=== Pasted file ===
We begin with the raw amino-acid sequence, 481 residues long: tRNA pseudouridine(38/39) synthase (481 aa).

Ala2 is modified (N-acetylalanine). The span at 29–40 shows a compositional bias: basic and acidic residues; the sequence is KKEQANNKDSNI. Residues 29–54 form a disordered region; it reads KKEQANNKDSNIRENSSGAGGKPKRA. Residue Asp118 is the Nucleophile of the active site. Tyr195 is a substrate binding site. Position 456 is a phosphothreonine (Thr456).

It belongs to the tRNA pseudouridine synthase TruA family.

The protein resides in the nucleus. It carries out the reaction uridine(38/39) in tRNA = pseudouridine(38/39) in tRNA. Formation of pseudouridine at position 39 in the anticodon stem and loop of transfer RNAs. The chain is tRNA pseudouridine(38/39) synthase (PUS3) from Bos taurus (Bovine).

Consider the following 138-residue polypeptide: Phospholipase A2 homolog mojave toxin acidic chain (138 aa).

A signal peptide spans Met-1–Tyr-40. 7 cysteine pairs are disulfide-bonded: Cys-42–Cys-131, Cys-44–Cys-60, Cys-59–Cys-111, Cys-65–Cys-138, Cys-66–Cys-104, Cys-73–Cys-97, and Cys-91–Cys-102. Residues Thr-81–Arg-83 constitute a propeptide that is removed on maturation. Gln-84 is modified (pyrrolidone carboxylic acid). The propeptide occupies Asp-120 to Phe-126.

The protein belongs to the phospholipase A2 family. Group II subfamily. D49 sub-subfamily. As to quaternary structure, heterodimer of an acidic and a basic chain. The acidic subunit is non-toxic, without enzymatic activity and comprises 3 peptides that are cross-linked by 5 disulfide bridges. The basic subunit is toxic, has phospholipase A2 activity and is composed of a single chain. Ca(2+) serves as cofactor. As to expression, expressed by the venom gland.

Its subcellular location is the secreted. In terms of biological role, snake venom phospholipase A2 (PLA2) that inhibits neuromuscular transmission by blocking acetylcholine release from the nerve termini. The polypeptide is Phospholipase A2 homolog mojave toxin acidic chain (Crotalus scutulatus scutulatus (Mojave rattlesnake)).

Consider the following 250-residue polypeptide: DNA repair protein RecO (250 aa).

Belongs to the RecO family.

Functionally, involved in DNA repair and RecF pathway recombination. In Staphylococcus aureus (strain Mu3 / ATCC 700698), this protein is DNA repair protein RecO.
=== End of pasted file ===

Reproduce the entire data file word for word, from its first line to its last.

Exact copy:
We begin with the raw amino-acid sequence, 481 residues long: tRNA pseudouridine(38/39) synthase (481 aa).

Ala2 is modified (N-acetylalanine). The span at 29–40 shows a compositional bias: basic and acidic residues; the sequence is KKEQANNKDSNI. Residues 29–54 form a disordered region; it reads KKEQANNKDSNIRENSSGAGGKPKRA. Residue Asp118 is the Nucleophile of the active site. Tyr195 is a substrate binding site. Position 456 is a phosphothreonine (Thr456).

It belongs to the tRNA pseudouridine synthase TruA family.

The protein resides in the nucleus. It carries out the reaction uridine(38/39) in tRNA = pseudouridine(38/39) in tRNA. Formation of pseudouridine at position 39 in the anticodon stem and loop of transfer RNAs. The chain is tRNA pseudouridine(38/39) synthase (PUS3) from Bos taurus (Bovine).

Consider the following 138-residue polypeptide: Phospholipase A2 homolog mojave toxin acidic chain (138 aa).

A signal peptide spans Met-1–Tyr-40. 7 cysteine pairs are disulfide-bonded: Cys-42–Cys-131, Cys-44–Cys-60, Cys-59–Cys-111, Cys-65–Cys-138, Cys-66–Cys-104, Cys-73–Cys-97, and Cys-91–Cys-102. Residues Thr-81–Arg-83 constitute a propeptide that is removed on maturation. Gln-84 is modified (pyrrolidone carboxylic acid). The propeptide occupies Asp-120 to Phe-126.

The protein belongs to the phospholipase A2 family. Group II subfamily. D49 sub-subfamily. As to quaternary structure, heterodimer of an acidic and a basic chain. The acidic subunit is non-toxic, without enzymatic activity and comprises 3 peptides that are cross-linked by 5 disulfide bridges. The basic subunit is toxic, has phospholipase A2 activity and is composed of a single chain. Ca(2+) serves as cofactor. As to expression, expressed by the venom gland.

Its subcellular location is the secreted. In terms of biological role, snake venom phospholipase A2 (PLA2) that inhibits neuromuscular transmission by blocking acetylcholine release from the nerve termini. The polypeptide is Phospholipase A2 homolog mojave toxin acidic chain (Crotalus scutulatus scutulatus (Mojave rattlesnake)).

Consider the following 250-residue polypeptide: DNA repair protein RecO (250 aa).

Belongs to the RecO family.

Functionally, involved in DNA repair and RecF pathway recombination. In Staphylococcus aureus (strain Mu3 / ATCC 700698), this protein is DNA repair protein RecO.